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Business Transformation Roadmaps: Don't End Up Someplace Else

Infinitive, Insights
Published December 2, 2014

Yogi Berra once said, “If you don’t know where you are going, you might wind up some place else.”

I don’t think he was talking about failed business transformation programs, but he might well have been. For too many companies making large-scale investments in transformation, that scenario is all too familiar.

Whether a company is launching a new line of business, opening new sales channels, implementing a powerful new system or re-structuring the organization, it’s critical that everyone involved knows where they’re going.

That means understanding three things:

  1. What, exactly, the final results look like
  2. Why the transformation is valuable to the company
  3. Which are the most critical steps to drive successful change

No matter how innovative or disruptive the vision for transformation, big ideas must always be accompanied with detailed plans that address the before, during and after phases of change initiatives.

How Having a Detailed Plan for Change Supports Transformation Success

For instance, realistic business cases must be established in advance as they are critical for establishing the “destination” for the transformation. More fundamentally, the process of ROI modeling can determine if proposed changes are even valuable enough to start in the first place.

Unfortunately, many change efforts are undertaken without a clear understanding of the expected costs and benefits.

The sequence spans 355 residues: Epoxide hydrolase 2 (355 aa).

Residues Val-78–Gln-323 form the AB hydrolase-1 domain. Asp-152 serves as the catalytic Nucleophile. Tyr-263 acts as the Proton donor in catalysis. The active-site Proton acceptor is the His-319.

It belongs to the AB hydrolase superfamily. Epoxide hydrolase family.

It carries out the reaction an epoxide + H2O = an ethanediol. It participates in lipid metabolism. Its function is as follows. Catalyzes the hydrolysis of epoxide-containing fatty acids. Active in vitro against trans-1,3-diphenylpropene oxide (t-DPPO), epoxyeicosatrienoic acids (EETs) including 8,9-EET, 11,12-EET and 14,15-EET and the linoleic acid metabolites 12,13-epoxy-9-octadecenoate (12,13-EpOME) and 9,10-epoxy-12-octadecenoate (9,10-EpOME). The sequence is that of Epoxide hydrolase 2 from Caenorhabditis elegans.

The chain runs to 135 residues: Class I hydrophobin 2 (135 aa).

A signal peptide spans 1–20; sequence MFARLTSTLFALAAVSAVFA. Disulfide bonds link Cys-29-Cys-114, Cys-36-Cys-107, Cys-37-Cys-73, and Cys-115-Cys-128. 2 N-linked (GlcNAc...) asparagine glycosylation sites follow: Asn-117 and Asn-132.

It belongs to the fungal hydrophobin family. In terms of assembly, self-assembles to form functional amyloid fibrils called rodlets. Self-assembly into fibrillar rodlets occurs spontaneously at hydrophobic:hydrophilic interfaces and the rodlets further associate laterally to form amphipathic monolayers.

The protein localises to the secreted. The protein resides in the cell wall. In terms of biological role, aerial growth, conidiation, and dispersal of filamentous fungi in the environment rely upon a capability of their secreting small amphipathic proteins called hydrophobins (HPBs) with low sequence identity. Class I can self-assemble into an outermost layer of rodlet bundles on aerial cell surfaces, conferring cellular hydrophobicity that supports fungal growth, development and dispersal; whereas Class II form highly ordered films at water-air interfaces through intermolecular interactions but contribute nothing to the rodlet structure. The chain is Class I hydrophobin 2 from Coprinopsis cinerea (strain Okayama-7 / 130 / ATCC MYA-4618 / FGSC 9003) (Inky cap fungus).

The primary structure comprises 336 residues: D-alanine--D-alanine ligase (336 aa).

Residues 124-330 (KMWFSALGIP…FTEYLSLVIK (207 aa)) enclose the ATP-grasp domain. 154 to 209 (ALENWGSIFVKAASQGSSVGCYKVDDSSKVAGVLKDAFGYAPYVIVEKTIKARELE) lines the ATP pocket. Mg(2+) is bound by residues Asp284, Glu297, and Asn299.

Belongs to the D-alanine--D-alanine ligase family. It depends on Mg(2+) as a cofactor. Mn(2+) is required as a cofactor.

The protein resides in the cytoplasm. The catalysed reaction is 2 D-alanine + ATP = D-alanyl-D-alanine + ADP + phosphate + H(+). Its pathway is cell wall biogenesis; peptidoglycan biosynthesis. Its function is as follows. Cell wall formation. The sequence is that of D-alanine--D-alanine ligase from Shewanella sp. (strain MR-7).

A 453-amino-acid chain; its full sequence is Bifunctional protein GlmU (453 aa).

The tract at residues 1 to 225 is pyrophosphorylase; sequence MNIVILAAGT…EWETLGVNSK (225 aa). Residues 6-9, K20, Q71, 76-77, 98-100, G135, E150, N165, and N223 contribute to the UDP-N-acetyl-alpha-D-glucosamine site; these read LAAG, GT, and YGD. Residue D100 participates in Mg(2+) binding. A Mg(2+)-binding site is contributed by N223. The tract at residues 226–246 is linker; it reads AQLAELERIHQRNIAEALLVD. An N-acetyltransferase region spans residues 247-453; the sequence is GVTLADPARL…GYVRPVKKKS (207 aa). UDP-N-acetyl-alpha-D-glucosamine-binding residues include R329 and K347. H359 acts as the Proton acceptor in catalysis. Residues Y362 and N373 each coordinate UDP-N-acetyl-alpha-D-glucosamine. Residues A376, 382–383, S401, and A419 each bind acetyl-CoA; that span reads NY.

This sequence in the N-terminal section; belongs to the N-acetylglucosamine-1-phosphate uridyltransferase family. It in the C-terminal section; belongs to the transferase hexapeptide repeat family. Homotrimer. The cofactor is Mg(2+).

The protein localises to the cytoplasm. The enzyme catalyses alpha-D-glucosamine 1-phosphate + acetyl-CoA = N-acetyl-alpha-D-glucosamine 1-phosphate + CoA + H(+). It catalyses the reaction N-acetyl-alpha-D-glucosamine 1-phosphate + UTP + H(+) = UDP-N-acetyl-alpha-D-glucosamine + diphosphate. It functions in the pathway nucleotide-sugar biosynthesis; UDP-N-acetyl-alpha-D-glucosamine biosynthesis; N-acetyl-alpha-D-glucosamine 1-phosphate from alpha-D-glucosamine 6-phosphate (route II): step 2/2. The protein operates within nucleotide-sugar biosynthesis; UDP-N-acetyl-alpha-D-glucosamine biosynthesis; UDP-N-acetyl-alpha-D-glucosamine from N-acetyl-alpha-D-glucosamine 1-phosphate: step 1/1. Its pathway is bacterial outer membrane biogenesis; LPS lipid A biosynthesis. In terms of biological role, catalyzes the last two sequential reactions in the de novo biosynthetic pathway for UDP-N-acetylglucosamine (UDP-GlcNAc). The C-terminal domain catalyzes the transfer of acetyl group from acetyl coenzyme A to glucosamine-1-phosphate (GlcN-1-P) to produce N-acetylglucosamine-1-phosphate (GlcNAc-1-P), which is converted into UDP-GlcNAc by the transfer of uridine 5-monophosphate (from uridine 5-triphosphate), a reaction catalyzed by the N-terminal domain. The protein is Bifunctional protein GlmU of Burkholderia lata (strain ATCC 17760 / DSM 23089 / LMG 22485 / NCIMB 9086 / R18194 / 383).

Leadership should evaluate transformation investments based on their returns, but also as part of an overall portfolio of change efforts. Overloading an organization with too many changes at the same time can also lead to failed transformations.

Once the business case is vetted, the next step is developing the detailed plan for driving the overall effort.

The building blocks of project management will support the initiative in staying on track. Though they attract less attention than the big-picture strategic ideas and vision, tasks such as work planning, status reporting, issue management and driving stakeholder responsibility are often the best enablers of transformation success.

Finally, change management focused on organizational and user acceptance helps ensure that the change is not only implemented, but also takes hold into daily use.

To get there, everyone in the organization must understand specifically what will change, how their lives will be different and why change is a good thing for the company. For more on the importance of user adoption, watch this video.

Here again, it all comes back to making sure everyone understands where they – and the organization – are going. Without such clarity, it’s possible the “somewhere else” will be a costly and unnecessary failure.

1 Comments

  1. I love the concept of roadmaps. Documenting a plan of attack without the rigidity of a work breakdown helps understand the steps and milestones to get there. Change planning needs to take the same approach when large-scale change and transformation is on the table. A change program provides a holistic view as to the connections, dependencies and implications of transformation.